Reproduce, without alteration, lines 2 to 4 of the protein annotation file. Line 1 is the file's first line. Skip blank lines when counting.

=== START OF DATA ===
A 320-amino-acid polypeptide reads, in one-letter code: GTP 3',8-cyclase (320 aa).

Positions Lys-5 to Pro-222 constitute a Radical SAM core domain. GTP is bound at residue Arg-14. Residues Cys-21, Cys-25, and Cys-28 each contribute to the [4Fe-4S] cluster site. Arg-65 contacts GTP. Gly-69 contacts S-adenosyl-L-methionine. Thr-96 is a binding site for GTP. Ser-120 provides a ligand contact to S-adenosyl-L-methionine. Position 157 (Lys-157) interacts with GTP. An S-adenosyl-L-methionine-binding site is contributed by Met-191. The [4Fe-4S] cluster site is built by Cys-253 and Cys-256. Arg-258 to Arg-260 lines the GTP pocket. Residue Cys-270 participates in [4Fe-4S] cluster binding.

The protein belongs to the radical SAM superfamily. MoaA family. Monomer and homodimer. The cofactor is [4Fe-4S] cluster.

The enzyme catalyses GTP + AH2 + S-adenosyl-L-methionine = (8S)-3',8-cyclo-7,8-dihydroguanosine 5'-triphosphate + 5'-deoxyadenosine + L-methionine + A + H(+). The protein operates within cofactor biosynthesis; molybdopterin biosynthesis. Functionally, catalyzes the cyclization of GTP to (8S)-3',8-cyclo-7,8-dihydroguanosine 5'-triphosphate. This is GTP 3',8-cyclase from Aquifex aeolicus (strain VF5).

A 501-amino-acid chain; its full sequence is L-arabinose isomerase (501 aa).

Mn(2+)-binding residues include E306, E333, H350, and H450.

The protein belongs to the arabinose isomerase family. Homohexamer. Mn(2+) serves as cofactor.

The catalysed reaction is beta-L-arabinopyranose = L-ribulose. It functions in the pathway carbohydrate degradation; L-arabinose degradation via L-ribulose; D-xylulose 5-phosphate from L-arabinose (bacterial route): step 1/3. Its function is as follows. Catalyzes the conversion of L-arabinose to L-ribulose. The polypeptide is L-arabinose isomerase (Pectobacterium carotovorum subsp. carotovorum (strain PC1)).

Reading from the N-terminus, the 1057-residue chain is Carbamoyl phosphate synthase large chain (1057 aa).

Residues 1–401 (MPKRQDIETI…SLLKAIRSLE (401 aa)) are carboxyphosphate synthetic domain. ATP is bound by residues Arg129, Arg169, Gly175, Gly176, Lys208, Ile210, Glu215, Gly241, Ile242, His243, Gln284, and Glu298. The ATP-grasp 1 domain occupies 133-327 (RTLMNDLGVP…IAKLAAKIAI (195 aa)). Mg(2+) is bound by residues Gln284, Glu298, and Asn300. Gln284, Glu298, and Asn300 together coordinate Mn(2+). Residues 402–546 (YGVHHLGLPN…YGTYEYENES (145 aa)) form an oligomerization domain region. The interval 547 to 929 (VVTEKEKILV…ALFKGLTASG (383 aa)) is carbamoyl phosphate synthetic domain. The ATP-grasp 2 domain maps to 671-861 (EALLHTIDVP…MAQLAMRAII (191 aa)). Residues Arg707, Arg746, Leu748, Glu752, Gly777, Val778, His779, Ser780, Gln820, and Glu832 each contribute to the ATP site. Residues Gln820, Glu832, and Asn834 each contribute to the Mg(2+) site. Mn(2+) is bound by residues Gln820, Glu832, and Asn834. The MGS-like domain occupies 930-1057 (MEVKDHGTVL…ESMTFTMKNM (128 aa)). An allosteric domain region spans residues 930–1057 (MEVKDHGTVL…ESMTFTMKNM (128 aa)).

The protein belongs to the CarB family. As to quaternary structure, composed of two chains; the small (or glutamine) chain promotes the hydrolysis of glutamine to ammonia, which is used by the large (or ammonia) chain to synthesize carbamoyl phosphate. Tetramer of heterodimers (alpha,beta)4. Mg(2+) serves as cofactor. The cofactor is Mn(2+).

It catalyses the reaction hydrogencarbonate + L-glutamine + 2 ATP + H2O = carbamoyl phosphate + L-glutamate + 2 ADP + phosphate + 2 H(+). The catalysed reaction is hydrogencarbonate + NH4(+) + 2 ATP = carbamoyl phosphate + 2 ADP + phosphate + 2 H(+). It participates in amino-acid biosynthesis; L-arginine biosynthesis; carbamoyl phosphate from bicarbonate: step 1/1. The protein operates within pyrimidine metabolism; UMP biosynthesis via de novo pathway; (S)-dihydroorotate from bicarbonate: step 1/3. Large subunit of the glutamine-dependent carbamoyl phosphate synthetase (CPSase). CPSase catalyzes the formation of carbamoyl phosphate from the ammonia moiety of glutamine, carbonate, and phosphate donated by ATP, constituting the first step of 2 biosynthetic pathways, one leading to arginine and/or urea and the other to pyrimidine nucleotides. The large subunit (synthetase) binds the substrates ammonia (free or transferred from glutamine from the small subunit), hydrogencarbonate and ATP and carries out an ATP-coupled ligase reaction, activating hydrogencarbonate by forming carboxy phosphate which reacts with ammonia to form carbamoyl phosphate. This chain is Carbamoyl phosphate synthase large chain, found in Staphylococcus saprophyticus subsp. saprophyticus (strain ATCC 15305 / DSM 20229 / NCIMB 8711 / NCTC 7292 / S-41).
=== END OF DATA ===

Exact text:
Positions Lys-5 to Pro-222 constitute a Radical SAM core domain. GTP is bound at residue Arg-14. Residues Cys-21, Cys-25, and Cys-28 each contribute to the [4Fe-4S] cluster site. Arg-65 contacts GTP. Gly-69 contacts S-adenosyl-L-methionine. Thr-96 is a binding site for GTP. Ser-120 provides a ligand contact to S-adenosyl-L-methionine. Position 157 (Lys-157) interacts with GTP. An S-adenosyl-L-methionine-binding site is contributed by Met-191. The [4Fe-4S] cluster site is built by Cys-253 and Cys-256. Arg-258 to Arg-260 lines the GTP pocket. Residue Cys-270 participates in [4Fe-4S] cluster binding.

The protein belongs to the radical SAM superfamily. MoaA family. Monomer and homodimer. The cofactor is [4Fe-4S] cluster.

The enzyme catalyses GTP + AH2 + S-adenosyl-L-methionine = (8S)-3',8-cyclo-7,8-dihydroguanosine 5'-triphosphate + 5'-deoxyadenosine + L-methionine + A + H(+). The protein operates within cofactor biosynthesis; molybdopterin biosynthesis. Functionally, catalyzes the cyclization of GTP to (8S)-3',8-cyclo-7,8-dihydroguanosine 5'-triphosphate. This is GTP 3',8-cyclase from Aquifex aeolicus (strain VF5).